In January, the Department of Housing and Urban Development (HUD) announced that the agency was suspending a rule that required communities to study and rectify policies and processes that stand in the way of racial integration.
Passed in 2015 under the Obama administration, the Affirmatively Furthering Fair Housing (AFFH) Rule aimed to improve the government’s enforcement of the 1968 Fair Housing Act (FHA), which bars housing discrimination. Under it, the 1,200+ local and state government entities that collect $5.5 billion in federal housing funds each year are tasked with creating Assessment of Fair Housing (AFH) plans to desegregate the communities they serve and retain their funding. It was developed during a six-year process after the United States Government Accountability Office determined in 2010 that the agency was falling down on the job of enforcing the FHA. The plans were set to start rolling in last year.
HUD Secretary Ben Carson previously equated the rule with what he called “failed socialist experiments” like “mandated busing” policies that were used to integrate American schools. The Trump administration’s move to suspend the rule means that grantees can continue to receive funding without fulfilling the requirements of the rule.
Today (May 8), the National Fair Housing Alliance, Texas Appleseed and Texas Low Income Housing Information Service (Texas Housers) filed a lawsuit against HUD and Carson to force the agency to enforce the rule. The complaint alleges that HUD acted unlawfully when it suspended the requirement, and that the agency’s action effectively removed civil rights oversight from the grants process.
From the complaint:
[HUD] delayed that requirement until the next submission date for each grantee that occurs after October 31, 2020. Consequently, most recipients of federal housing funds will not have to complete or submit an AFH until at least 2024. In the announcement, HUD also stated that it would not review the AFHs that jurisdictions had already submitted and would not require revision and resubmission of rejected AFHs. Put simply, HUD abandoned the AFFH Rule and left local governments once more without regulatory supervision, guidance as to what constitutes compliance with the statutory AFFH requirement, or any required process to follow—a situation that had already proven to result in rampant non-compliance.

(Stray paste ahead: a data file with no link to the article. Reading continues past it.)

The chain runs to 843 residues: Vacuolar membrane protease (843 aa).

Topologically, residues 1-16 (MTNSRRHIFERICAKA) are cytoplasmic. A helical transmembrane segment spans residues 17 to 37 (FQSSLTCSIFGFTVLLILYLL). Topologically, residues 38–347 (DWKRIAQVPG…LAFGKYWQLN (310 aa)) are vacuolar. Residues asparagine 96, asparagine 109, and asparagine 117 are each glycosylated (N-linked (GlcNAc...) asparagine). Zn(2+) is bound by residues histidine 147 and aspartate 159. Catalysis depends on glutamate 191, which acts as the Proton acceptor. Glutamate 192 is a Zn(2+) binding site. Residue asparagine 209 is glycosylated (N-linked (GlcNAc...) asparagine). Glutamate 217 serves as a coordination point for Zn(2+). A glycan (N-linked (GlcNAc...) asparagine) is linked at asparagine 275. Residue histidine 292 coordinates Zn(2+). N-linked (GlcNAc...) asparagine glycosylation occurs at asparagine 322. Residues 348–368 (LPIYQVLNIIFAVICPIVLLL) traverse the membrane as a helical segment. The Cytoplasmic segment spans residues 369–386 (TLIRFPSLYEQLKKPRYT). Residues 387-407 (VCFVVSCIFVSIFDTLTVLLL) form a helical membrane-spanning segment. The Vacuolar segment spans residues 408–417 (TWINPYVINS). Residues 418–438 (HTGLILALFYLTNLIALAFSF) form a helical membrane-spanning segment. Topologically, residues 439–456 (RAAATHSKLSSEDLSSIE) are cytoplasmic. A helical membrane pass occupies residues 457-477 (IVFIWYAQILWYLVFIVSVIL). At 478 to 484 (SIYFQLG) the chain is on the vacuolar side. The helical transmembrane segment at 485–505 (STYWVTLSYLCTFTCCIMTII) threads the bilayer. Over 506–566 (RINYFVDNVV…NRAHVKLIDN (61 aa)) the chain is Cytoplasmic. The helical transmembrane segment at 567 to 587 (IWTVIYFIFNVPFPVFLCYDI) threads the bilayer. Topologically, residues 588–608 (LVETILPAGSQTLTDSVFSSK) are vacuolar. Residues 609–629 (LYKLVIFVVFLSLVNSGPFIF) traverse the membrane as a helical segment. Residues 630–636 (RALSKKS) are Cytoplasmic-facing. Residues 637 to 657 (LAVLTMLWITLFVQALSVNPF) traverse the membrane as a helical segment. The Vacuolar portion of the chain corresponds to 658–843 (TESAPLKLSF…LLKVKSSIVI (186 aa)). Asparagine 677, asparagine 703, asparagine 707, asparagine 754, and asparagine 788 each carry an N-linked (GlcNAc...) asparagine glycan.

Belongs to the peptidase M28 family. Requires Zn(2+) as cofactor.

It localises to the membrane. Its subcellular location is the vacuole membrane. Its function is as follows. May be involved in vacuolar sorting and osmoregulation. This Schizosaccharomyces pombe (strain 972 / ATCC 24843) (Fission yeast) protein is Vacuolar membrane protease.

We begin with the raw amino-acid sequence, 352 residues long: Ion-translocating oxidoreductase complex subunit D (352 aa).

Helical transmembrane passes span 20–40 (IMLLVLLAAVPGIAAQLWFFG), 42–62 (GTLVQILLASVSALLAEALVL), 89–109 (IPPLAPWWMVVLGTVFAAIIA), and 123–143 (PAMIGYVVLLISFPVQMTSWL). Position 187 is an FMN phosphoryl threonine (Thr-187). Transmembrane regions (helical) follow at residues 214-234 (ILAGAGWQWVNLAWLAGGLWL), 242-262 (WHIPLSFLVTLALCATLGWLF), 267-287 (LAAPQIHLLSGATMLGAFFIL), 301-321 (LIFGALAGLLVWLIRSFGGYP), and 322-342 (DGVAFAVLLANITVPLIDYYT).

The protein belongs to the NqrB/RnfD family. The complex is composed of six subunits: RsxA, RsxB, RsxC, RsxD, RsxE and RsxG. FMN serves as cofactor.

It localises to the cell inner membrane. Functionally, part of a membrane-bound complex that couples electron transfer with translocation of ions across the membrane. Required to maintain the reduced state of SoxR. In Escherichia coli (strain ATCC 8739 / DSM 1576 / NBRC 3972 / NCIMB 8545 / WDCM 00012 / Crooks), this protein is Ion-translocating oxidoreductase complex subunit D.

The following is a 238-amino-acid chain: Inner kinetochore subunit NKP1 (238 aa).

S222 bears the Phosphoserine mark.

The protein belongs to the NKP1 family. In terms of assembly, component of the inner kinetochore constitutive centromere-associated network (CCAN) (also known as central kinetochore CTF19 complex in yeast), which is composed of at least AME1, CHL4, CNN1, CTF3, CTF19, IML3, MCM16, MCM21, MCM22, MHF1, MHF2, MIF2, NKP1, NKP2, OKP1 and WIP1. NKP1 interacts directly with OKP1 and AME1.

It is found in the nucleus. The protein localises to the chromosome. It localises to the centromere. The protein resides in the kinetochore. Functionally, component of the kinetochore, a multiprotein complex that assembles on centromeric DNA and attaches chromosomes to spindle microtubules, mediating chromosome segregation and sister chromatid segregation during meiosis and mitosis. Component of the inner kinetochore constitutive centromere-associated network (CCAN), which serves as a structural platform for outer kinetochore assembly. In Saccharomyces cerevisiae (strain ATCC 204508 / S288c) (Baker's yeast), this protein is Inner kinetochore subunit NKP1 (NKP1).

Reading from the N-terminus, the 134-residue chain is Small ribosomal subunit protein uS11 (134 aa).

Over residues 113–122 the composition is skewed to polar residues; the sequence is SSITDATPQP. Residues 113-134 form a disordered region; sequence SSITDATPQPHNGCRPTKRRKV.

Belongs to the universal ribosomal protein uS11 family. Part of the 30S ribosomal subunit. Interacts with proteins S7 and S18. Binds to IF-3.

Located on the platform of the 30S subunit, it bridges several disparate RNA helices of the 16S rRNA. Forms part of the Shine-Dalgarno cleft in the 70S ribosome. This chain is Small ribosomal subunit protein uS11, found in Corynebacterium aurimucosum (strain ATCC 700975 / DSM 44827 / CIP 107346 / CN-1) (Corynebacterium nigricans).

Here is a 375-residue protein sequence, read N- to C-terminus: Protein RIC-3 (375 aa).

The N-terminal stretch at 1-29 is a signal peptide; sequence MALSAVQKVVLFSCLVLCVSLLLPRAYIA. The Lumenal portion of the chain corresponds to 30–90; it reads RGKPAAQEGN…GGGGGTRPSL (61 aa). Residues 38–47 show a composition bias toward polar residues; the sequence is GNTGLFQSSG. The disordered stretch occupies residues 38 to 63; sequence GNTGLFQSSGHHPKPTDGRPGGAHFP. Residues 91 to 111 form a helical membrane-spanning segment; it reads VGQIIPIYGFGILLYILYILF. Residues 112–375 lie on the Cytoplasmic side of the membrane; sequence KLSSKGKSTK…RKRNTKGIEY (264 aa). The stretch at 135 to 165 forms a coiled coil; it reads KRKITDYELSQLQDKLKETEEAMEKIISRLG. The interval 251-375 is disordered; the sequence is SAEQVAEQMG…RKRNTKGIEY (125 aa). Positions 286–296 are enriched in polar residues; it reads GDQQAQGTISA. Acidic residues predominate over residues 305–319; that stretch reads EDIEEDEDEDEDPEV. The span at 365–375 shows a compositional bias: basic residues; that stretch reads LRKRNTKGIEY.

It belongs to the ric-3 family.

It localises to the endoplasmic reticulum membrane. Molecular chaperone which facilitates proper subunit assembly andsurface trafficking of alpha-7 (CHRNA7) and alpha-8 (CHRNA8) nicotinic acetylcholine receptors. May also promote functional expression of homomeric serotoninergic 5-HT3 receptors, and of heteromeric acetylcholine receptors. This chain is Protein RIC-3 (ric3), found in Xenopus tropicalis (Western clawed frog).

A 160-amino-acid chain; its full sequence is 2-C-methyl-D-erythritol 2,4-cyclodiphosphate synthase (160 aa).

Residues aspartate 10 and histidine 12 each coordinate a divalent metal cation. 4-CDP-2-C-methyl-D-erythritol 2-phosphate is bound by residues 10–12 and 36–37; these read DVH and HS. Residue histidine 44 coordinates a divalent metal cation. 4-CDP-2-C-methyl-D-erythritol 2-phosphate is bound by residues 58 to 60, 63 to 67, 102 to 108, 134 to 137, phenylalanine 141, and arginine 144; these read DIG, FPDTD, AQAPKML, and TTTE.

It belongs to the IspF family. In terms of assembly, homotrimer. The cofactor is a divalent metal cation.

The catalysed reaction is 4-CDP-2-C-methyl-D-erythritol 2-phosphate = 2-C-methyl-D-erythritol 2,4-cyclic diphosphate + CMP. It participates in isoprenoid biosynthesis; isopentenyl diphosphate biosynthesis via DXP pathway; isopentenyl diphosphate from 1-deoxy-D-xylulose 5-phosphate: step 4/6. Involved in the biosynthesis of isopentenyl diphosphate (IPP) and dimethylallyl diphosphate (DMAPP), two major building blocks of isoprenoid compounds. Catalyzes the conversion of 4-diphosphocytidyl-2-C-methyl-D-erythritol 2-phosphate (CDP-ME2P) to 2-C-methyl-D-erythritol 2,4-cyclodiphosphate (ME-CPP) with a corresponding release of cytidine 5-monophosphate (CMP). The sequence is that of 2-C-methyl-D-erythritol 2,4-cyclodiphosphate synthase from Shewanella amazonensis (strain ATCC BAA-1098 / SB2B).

By returning to the dysfunctional, pre-AFFH Rule regime that HUD itself concluded did not work, HUD also is violating its statutory duty under the Fair Housing Act to ensure that federal funds are used to affirmatively further fair housing. Decades of experience have shown that, left to their own devices, local jurisdictions will simply pocket federal funds and do little to further fair housing objectives. When suspending the AFFH Rule’s requirements, HUD made no attempt to reconcile its action with its own prior finding in the administrative record that the Rule is necessary or to explain why history will not repeat itself.
The three plaintiffs in the suit are represented by several organizations, including the NAACP Legal Defense and Educational Fund, the American Civil Liberties Union and the Poverty & Race Research Action Council (PRRAC).
“The communities we work with have looked to the AFFH Rule to realize the legacy of the Civil Rights Movement, and to help fulfill their modern-day dreams of equality and racial inclusion. This administration has chosen to obstruct that progress. With the rule suspended, our tax dollars will continue to be used, in effect, to underwrite continuing segregation, lack of housing choice, and unequal opportunity throughout our country. We must restore the AFFH Rule and together move forward again,” PRRAC deputy director Megan Haberle said in a statement announcing the lawsuit.